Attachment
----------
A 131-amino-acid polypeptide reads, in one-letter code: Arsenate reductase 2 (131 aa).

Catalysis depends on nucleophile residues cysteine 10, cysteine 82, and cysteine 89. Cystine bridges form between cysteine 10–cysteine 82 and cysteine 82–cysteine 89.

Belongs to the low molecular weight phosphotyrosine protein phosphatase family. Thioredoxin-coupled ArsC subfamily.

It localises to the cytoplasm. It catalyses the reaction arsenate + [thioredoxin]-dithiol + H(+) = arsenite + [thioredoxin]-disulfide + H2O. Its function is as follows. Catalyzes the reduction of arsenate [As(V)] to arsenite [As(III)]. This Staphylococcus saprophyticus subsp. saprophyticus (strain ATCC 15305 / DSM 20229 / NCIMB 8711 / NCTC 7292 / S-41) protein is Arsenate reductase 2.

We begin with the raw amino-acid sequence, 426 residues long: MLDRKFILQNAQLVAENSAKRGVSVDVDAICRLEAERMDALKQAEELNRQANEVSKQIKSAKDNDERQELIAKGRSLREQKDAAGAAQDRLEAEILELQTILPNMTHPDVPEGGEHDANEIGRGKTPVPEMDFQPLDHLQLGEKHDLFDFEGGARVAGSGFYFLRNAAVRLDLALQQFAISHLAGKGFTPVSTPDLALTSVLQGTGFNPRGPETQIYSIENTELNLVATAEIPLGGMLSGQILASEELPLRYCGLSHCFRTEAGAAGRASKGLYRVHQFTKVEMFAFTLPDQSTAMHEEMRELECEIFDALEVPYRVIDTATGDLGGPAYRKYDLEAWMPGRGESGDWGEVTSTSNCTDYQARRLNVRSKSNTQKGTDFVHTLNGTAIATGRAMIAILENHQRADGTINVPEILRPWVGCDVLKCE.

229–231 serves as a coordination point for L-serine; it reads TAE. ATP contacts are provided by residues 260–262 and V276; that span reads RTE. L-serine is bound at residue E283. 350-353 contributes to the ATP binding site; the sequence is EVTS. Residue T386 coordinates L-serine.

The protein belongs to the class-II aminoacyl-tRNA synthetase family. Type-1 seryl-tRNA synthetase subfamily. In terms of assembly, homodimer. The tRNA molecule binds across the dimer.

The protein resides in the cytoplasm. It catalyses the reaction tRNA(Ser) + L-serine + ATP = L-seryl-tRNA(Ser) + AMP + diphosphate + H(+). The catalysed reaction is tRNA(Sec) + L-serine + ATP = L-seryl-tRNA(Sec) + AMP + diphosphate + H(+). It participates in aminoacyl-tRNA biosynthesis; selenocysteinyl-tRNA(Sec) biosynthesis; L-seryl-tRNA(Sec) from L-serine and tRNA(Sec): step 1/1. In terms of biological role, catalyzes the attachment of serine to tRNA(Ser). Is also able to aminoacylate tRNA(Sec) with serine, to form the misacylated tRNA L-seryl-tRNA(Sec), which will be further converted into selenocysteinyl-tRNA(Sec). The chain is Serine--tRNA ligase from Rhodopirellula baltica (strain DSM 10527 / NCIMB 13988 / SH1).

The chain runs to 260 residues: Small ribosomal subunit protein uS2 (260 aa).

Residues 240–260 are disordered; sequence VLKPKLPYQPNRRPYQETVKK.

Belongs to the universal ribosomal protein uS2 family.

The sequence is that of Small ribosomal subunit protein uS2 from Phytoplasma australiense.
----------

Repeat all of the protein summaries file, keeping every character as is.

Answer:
A 131-amino-acid polypeptide reads, in one-letter code: Arsenate reductase 2 (131 aa).

Catalysis depends on nucleophile residues cysteine 10, cysteine 82, and cysteine 89. Cystine bridges form between cysteine 10–cysteine 82 and cysteine 82–cysteine 89.

Belongs to the low molecular weight phosphotyrosine protein phosphatase family. Thioredoxin-coupled ArsC subfamily.

It localises to the cytoplasm. It catalyses the reaction arsenate + [thioredoxin]-dithiol + H(+) = arsenite + [thioredoxin]-disulfide + H2O. Its function is as follows. Catalyzes the reduction of arsenate [As(V)] to arsenite [As(III)]. This Staphylococcus saprophyticus subsp. saprophyticus (strain ATCC 15305 / DSM 20229 / NCIMB 8711 / NCTC 7292 / S-41) protein is Arsenate reductase 2.

We begin with the raw amino-acid sequence, 426 residues long: MLDRKFILQNAQLVAENSAKRGVSVDVDAICRLEAERMDALKQAEELNRQANEVSKQIKSAKDNDERQELIAKGRSLREQKDAAGAAQDRLEAEILELQTILPNMTHPDVPEGGEHDANEIGRGKTPVPEMDFQPLDHLQLGEKHDLFDFEGGARVAGSGFYFLRNAAVRLDLALQQFAISHLAGKGFTPVSTPDLALTSVLQGTGFNPRGPETQIYSIENTELNLVATAEIPLGGMLSGQILASEELPLRYCGLSHCFRTEAGAAGRASKGLYRVHQFTKVEMFAFTLPDQSTAMHEEMRELECEIFDALEVPYRVIDTATGDLGGPAYRKYDLEAWMPGRGESGDWGEVTSTSNCTDYQARRLNVRSKSNTQKGTDFVHTLNGTAIATGRAMIAILENHQRADGTINVPEILRPWVGCDVLKCE.

229–231 serves as a coordination point for L-serine; it reads TAE. ATP contacts are provided by residues 260–262 and V276; that span reads RTE. L-serine is bound at residue E283. 350-353 contributes to the ATP binding site; the sequence is EVTS. Residue T386 coordinates L-serine.

The protein belongs to the class-II aminoacyl-tRNA synthetase family. Type-1 seryl-tRNA synthetase subfamily. In terms of assembly, homodimer. The tRNA molecule binds across the dimer.

The protein resides in the cytoplasm. It catalyses the reaction tRNA(Ser) + L-serine + ATP = L-seryl-tRNA(Ser) + AMP + diphosphate + H(+). The catalysed reaction is tRNA(Sec) + L-serine + ATP = L-seryl-tRNA(Sec) + AMP + diphosphate + H(+). It participates in aminoacyl-tRNA biosynthesis; selenocysteinyl-tRNA(Sec) biosynthesis; L-seryl-tRNA(Sec) from L-serine and tRNA(Sec): step 1/1. In terms of biological role, catalyzes the attachment of serine to tRNA(Ser). Is also able to aminoacylate tRNA(Sec) with serine, to form the misacylated tRNA L-seryl-tRNA(Sec), which will be further converted into selenocysteinyl-tRNA(Sec). The chain is Serine--tRNA ligase from Rhodopirellula baltica (strain DSM 10527 / NCIMB 13988 / SH1).

The chain runs to 260 residues: Small ribosomal subunit protein uS2 (260 aa).

Residues 240–260 are disordered; sequence VLKPKLPYQPNRRPYQETVKK.

Belongs to the universal ribosomal protein uS2 family.

The sequence is that of Small ribosomal subunit protein uS2 from Phytoplasma australiense.